Twelve years after the Republican Revolution began, voters summarily tossed the majority out of office on November 7. Too many House Republicans became, to quote Dean Wermer in the movie Animal House: “fat, drunk and stupid.”
As a conservative there is no more apropos quote to describe the blithering rebuke the American people laid on the doorstep of House Republicans.
On election night, most Republicans activists were asking different questions of how we lost, but the question asked of me a thousand times was: “What happened to that vaunted microtargeting turnout operation that was going to save the day for Republicans?” It’s a great question, and although microtargeting voters did help turn out the Republican vote in 2006, I also think it may have hurt them as well—a lesson I learned with the 2005 state elections in Virginia.
Microtargeting is a new technological voter identification tool, first used in the 2004 re-election of President Bush. It combines consumer data and polling data to create a voter model based on the issues the voter cares about most. For example: The model would state that John Smith has a 75% chance of being pro-life and voting for candidates who support pro-life policies. Thus a candidate would target that voter on pro-life issues (through door-to-door, volunteer phoning and direct mail get-out-the-vote efforts).
Under the right circumstances microtargeting is effective and incredibly powerful. But I firmly believe those circumstances must exist within a positive or neutral political environment for Republicans.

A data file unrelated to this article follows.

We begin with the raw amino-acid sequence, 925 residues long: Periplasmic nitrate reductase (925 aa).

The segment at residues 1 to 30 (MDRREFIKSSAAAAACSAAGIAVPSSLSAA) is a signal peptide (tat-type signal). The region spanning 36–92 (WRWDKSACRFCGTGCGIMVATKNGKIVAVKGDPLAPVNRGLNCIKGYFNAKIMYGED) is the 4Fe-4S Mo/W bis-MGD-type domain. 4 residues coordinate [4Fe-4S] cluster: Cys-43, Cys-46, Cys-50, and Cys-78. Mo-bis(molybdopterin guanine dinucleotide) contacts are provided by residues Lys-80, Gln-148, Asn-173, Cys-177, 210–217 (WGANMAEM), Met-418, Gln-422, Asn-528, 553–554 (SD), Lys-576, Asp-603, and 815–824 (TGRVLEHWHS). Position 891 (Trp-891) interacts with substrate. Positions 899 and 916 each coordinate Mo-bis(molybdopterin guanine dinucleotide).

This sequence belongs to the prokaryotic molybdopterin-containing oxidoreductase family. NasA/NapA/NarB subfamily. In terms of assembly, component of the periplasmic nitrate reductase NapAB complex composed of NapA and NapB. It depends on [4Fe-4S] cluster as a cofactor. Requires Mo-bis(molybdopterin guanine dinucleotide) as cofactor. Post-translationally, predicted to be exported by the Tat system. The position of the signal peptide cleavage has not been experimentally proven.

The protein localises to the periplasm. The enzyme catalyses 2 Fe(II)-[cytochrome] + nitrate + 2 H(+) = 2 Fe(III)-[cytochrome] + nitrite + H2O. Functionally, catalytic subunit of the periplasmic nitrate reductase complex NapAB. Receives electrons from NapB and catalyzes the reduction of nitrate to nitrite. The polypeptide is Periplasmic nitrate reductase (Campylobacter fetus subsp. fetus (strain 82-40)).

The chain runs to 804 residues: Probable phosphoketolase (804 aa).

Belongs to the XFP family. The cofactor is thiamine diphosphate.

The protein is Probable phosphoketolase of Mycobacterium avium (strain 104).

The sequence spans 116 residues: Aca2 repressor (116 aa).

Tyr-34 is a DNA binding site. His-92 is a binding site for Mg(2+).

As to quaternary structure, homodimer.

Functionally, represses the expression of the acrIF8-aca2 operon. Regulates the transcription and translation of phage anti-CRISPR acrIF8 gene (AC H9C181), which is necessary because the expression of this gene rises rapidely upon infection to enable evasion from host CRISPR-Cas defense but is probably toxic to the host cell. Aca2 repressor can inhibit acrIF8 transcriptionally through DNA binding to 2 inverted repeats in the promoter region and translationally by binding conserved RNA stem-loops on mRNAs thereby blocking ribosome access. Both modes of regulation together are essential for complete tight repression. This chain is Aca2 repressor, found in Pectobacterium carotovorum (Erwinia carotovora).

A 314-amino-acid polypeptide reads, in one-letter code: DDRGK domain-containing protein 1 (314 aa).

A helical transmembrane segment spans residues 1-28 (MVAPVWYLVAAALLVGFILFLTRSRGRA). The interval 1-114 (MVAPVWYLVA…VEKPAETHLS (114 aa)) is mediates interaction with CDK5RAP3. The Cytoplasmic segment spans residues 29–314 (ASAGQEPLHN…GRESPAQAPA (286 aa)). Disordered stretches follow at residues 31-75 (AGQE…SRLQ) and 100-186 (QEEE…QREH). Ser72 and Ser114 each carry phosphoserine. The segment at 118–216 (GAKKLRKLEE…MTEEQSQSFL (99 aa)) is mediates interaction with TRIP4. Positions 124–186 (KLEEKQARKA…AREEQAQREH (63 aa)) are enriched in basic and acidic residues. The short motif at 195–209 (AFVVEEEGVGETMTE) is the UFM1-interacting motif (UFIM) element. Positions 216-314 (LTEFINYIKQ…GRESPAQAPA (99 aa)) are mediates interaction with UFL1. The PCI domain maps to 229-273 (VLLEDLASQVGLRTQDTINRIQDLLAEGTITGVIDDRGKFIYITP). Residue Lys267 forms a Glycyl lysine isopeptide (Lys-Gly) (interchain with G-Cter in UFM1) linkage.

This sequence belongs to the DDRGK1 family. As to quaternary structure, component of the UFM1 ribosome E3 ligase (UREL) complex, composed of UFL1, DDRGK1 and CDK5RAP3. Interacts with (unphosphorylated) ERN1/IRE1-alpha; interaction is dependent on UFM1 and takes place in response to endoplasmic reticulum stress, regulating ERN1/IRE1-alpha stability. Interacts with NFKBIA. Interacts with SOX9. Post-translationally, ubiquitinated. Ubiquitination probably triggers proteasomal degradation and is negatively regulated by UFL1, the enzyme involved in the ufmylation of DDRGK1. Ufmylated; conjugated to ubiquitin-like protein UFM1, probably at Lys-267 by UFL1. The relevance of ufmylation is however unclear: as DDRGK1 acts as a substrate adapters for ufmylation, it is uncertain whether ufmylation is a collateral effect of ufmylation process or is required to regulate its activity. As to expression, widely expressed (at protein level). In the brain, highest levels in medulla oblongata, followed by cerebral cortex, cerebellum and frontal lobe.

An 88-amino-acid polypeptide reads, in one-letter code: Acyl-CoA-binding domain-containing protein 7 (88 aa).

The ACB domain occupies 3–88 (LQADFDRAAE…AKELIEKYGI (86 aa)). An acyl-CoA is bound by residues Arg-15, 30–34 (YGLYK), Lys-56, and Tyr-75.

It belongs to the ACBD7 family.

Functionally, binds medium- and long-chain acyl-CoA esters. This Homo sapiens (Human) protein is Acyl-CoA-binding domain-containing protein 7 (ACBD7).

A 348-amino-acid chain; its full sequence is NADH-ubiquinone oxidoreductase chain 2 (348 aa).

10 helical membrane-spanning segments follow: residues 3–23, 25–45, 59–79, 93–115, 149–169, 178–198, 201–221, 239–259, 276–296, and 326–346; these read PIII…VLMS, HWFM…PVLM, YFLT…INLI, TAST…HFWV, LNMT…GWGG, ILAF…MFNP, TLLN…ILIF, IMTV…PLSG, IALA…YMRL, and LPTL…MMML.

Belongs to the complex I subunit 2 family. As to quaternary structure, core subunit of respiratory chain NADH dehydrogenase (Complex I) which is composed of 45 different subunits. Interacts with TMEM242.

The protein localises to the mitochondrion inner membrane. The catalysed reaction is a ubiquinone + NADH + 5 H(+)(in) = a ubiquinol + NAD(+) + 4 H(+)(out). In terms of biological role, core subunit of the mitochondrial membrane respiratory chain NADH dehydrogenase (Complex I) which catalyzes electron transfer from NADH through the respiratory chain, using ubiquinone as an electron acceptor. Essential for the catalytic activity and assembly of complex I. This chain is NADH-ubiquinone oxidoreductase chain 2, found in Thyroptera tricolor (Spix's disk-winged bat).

As a prelude to 2006, the Virginia elections of 2005 demonstrated when Republicans run into a negative political environment, they cannot rely exclusively on microtargeting data to guide their GOTV efforts. The microtargeting data for Northern Virginia in 2005 listed a specific cross-section of voters, identified varying issues they cared about most, and an assigned percentage of reliability that stated to what degree of certainty these voters supported a specific issue.
During the 2004 presidential re-election campaign, microtargeting turnout efforts proved wildly successful and I believe it was the primary reason President Bush won Ohio, the pivotal state in that contest. But the political environment was neutral-positive for President Bush and the microtargeting data remained reliable from start to finish.
In 2005, the political environment turned sour by mid-summer and never relented. The factors have been discussed ad nauseum, but let’s recap: Iraq, Katrina, pork-barrel spending and the Abramoff scandal.
Due to the proximity of Washington, D.C., Northern Virginia voters became frustrated with the Republican Party much sooner than the rest of the country and our candidates, specifically Republican gubernatorial candidate Jerry Kilgore, faced an intensely negative political climate. Nevertheless, we still believed our vaunted turnout machine—based on microtargeting data—would save the day.